"Oooh, yeeaahh," Diebel said, nodding and smiling.
Like the time in Diebel's class when Marshall didn't quite grasp Diebel's lecture on linear regression and let her know it in his own way: He melted slowly in his seat, slid out of his chair, and lay on the floor, moaning.
"Other students might just say they didn't understand," Diebel said. "Colby fell in the aisle and flopped around, saying 'I don't get it.' "
Marshall grinned, his hand going up to his face. "The whole class was just sitting there going 'What in the world is happening?' " Marshall said. "I just chose to liven the moment."
Marshall uses a little theater to enliven serious issues as well. At the end of March, when the Oregon Legislature was considering how much to allocate to the higher education budget, student leaders from Oregon's universities organized a rally on the steps of the state Capitol in Salem.
Hundreds of students, faculty and alumni from Oregon's colleges and universities showed up to indicate their support for restoring full funding of higher education.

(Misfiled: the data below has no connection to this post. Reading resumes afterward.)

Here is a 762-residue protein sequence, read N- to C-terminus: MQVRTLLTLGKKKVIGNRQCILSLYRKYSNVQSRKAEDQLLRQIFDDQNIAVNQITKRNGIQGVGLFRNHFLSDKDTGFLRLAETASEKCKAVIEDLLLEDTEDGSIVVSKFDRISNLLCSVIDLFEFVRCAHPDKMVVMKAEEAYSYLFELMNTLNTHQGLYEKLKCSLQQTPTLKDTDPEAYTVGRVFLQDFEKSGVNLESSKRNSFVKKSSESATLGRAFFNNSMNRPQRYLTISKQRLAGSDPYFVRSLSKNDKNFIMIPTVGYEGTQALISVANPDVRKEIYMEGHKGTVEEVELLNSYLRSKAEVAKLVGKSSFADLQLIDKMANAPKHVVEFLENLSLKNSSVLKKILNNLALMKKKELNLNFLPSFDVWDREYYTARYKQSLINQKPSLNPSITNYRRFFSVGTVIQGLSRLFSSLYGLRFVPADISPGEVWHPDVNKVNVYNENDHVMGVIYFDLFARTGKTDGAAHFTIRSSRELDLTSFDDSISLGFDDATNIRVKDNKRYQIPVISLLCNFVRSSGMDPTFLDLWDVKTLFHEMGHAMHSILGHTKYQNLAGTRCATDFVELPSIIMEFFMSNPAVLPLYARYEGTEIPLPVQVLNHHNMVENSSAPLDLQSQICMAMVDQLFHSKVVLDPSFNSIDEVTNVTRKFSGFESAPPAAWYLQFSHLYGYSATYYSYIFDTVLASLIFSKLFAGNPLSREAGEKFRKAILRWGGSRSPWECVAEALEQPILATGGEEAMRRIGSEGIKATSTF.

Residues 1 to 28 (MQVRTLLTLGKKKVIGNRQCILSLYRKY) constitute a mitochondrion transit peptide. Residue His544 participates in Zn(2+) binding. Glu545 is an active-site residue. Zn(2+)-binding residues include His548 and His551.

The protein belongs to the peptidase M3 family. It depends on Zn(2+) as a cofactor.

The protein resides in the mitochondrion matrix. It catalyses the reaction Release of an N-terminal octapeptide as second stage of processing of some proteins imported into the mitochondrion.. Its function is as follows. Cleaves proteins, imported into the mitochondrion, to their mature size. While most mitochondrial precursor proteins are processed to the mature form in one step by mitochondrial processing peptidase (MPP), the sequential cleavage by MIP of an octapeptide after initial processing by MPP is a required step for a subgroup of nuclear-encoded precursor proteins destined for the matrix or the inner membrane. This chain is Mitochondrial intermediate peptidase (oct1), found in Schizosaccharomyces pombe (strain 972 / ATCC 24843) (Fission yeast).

Marshall served as emcee for the event. Standing on the Capitol steps holding a bullhorn, he drew himself up like a World Wrestling Federation announcer, complete with a deep, booming voice: "Let's get ready to rrrrrrrum-bulll," he intoned to a response of wild cheering and applause.
Reflecting on the day a few weeks later, Marshall said the theatrics had their purpose.
"It was theatrical, but once again, we got that rally done," Marshall said. "It was the largest rally for higher education ever held there. It made Eastern very visible and it was very empowering."
Empowering the students of Eastern wasn't something that Marshall wanted to do alone.
Marshall and fellow ag student Aaron Pratt were sitting in the student lounge one day and they decided they would run for office. "We asked ourselves what is our main thing here?" Pratt said. "And we both almost said it at the same time: People are goi ng to know who we are and what we do."
Pratt, 22, who grew up on a California cattle ranch near the southern Oregon border, has so enjoyed his stint at student government vice president that he plans to work in some student adviser capacity after graduation.
Fellow ag student Gavin Hottman, 22, joined as finance executive. He supervised the $1 million student activities budget. Recently married, the all-around athlete and former national track and field champion was so active in volunteer efforts in his ho metown of Kalama, Wash., that the town dedicated June 6 as Gavin Hottman Day.